I asked Leanne about matching these nibbles to cocktails. Her answer was generic, recognising it is difficult. Champagne, kir/cassis, aperitifs. I reckon it can be taken further so I have set myself a noble goal upon my return to never sleep again until I find the best match for each! At the end of the day we each received our certificates.

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How come he is hugging her with more enthusiasm than he is hugging me?

It was a fun and rewarding day. Learned quite a few useful things. Thanks again Jackson, Heidi and Ben.

fetta and olive cakes

parmesan shortbread with finely diced chorizo

cheese choux pastries

tomato tartlets

Proof that Karen is the one! (I got one too). We get to keep our aprons and a tea towel as well.

We then ventured forth for some shopping. I struggled at first in the crowds, but I had an espresso and then made up my mind to be a man and just do it! Real men can shop I told myself with conviction. Two pairs of socks later I completed my mission.

After confirming that Champagne definitely goes with three of our cocktail nibbles, not so much with the fetta and olive cakes, we decided to walk a few back streets and discovered some lovely nooks and hidden stores and cafes.


Time to dream of cocktails and cocktail nibbles as I am sure you do as well.

Posted by lesnkaren 13:46 Archived in France Comments (2)

Paris day 7


We made the decision; off to Versailles. A different train system, RER, which was built after the Metro to serve greater Paris and regions. Double decker trains and, smooth as a baby's, they glide in and out of the station! On the way we saw some quaint larger villages and some horrible homogenous structures. Merde!

Twenty minutes of train and 5 minutes of walking we arrive at Versailles, already starting to look impressive. We made a mistake, buy the ticket first. Queue one was to purchase the ticket. Queue two was to present the ticket to enter. I told Karen I was not queuing, just moving in a soft meditative flow. She gave me that look.

Isn't it a huge opulent, impressive place! Isn't it almost offensive. I wonder what proportion of the GDP at the time was involved in making it as huge as it was, I think during Louis IVth but perhaps also the two following.



What we enjoyed was the intricacy and the colour schemes and the grandeur.



We also saw the hamlet and farm Marie Antoinette organised. We saw the fenced off areas and houses and hope they were somewhat true to the era.



We reckon we walked some 5-6 km today, and raised our energy on the walk home with another Berthillon, this time we got the caramel avec beurre et sel. The French word for yum is yum, just sounds different.

We decided to eat at our local breakkie joint, and Les enjoyed wild rice and walnut sauce and scallops; Karen enjoyed a t-bone with potatoes (c'est le beurre!). A carafe of house red, sweetish but full palate and we sauntered home to another treat, champagne and pastries from another local. There's no TV worth mentioning so we is gonna talk.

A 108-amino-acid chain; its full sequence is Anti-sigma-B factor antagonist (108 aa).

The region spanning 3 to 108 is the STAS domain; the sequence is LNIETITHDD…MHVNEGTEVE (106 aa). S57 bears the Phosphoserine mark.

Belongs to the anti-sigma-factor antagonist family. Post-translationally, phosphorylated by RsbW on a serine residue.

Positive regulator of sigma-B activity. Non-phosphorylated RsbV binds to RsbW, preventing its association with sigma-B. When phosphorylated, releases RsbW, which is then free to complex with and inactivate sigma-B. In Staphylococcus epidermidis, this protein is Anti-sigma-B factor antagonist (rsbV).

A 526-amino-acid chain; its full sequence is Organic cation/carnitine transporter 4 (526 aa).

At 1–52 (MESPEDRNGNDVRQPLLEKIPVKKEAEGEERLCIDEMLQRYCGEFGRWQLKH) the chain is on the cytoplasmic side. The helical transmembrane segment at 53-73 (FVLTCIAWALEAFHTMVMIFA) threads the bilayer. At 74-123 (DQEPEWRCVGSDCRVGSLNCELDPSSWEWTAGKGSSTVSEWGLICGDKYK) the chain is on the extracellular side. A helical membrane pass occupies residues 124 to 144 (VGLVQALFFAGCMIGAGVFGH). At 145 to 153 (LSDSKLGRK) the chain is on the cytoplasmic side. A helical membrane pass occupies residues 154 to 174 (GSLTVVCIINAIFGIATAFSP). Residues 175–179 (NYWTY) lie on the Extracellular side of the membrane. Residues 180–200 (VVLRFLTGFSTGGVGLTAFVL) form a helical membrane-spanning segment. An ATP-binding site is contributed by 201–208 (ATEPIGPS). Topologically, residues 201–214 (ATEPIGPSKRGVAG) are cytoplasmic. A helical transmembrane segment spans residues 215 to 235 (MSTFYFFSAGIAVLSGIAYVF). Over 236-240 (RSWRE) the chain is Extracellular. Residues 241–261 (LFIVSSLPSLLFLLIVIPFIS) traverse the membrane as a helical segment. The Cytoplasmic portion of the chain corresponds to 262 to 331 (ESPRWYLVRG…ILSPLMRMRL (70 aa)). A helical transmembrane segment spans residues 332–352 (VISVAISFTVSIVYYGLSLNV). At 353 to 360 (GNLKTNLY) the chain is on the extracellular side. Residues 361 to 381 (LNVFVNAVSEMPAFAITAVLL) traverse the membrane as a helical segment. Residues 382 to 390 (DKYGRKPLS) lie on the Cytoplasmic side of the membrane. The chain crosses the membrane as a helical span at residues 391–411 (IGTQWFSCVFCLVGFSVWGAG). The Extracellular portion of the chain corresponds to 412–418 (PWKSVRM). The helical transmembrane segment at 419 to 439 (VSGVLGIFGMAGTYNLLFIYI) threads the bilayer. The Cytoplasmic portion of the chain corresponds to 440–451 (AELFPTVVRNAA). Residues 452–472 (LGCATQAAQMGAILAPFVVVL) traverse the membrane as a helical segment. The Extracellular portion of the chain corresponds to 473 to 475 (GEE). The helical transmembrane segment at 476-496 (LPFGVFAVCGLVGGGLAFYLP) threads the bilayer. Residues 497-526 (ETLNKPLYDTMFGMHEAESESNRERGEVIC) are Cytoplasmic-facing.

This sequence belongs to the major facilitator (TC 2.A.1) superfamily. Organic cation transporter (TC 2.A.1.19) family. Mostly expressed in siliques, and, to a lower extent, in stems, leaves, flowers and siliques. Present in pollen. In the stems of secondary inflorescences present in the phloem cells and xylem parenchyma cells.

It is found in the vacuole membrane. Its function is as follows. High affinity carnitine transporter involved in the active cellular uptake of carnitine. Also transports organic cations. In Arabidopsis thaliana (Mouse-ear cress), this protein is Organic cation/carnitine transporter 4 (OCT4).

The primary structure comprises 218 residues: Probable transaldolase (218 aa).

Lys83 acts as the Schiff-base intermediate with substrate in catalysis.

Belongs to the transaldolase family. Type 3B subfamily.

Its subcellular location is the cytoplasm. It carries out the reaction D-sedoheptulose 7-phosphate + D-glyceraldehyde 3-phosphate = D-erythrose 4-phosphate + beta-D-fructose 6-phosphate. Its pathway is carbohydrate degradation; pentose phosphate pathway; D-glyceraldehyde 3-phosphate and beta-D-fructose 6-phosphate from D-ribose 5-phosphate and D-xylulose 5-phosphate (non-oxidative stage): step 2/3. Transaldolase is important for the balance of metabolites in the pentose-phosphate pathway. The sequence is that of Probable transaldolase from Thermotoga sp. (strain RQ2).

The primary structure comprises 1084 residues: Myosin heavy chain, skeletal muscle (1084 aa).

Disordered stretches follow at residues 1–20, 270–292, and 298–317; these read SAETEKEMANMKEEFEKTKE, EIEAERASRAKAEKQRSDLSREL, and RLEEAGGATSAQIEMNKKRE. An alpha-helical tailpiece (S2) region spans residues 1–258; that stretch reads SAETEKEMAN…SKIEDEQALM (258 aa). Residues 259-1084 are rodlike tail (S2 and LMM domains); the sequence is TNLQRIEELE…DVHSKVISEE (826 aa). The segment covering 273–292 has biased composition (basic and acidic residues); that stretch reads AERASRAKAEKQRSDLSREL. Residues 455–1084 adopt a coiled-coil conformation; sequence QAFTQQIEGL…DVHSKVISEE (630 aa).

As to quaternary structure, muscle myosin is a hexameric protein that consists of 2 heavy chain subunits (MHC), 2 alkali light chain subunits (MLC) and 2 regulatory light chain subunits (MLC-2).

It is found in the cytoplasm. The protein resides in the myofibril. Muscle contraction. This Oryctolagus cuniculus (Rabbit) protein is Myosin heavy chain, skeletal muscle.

Posted by lesnkaren 12:45 Archived in France Comments (3)

Paris day 6


Neither Deb nor Ian nor Les nor Karen snored enough to wake the others up. Somehow we fitted into this small apartment and somehow Deb and Ian fitted into the smaller sofa bed, cosy as a courting couple! Freshly we strode several meters to where we practice Franch au matin. "Trois noissettes et un café creme et deux croissants" saw us past breakfast and moving into a stroll toward Victor Hugo's house, Place des Vosges and a couple of other places as well. On the ground floor were numerous galleries and small shops. On the way back we stumbled across a courtyard with some interesting angles on a window. Yesterday during our walk to Musée d'Orsay we noticed how often the external walls of buildings are not vertical. We could not work out if it was deliberate, or a slow change over time?



Unfortunately our visitors needed to catch a train to England so we bid them farewell early. We were doubly treated after this. First there was a parade of some 30 pairs of horses with gendarmes in finery heading back to barracks which by the way are about 300m from our place. Then we saw a protest march of about 100 workers but we never found what the cause was.

We decided it was time to find the hole in the wall which served Heidi's favourite crepes in Rue Moufftard. The rain became more steady and our shoes more wet. We found it. The simple crepes were a delight, warm and flavoursome. Karen had Heidi's recommendation of beurre, sucre and canelle (cinnamon). The rain intensified but still more an enthusiastic drizzle than a downpour, nonetheless, off to Jardin de Luxembourg nearby, lovely spacious gardens adjoining the French Senate. We sat under cover then soon after found some more interesting pools of water and sculptures.



From there to home to change into drier clothes and we set out to buy a rotisserie chook with those amazing potatoes which sit underneath catching up all the fat like little boys lick the cake mix bowl. They was delicious later when we ate dinner.

More walking through the Marais and buying a saucisson poivre et herbes.


From the corner boulangerie, a tarte poir and eclair chocolat. Nearly home we found one of the oldest houses in Paris, 13th century this one and it gives an idea of the medieval Parisian houses, most knocked down in the great clean up.


Later a little sauterne to wash the tarte poir down helped a great deal. A quiet night, a decision to make, then as I have already said, a quiet sleep.

Posted by lesnkaren 09:58 Archived in France Comments (1)